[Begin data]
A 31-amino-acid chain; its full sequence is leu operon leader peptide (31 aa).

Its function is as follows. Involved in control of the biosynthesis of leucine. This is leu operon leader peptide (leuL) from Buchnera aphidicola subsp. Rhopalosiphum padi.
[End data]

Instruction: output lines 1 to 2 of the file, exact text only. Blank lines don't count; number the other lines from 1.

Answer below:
A 31-amino-acid chain; its full sequence is leu operon leader peptide (31 aa).

Its function is as follows. Involved in control of the biosynthesis of leucine. This is leu operon leader peptide (leuL) from Buchnera aphidicola subsp. Rhopalosiphum padi.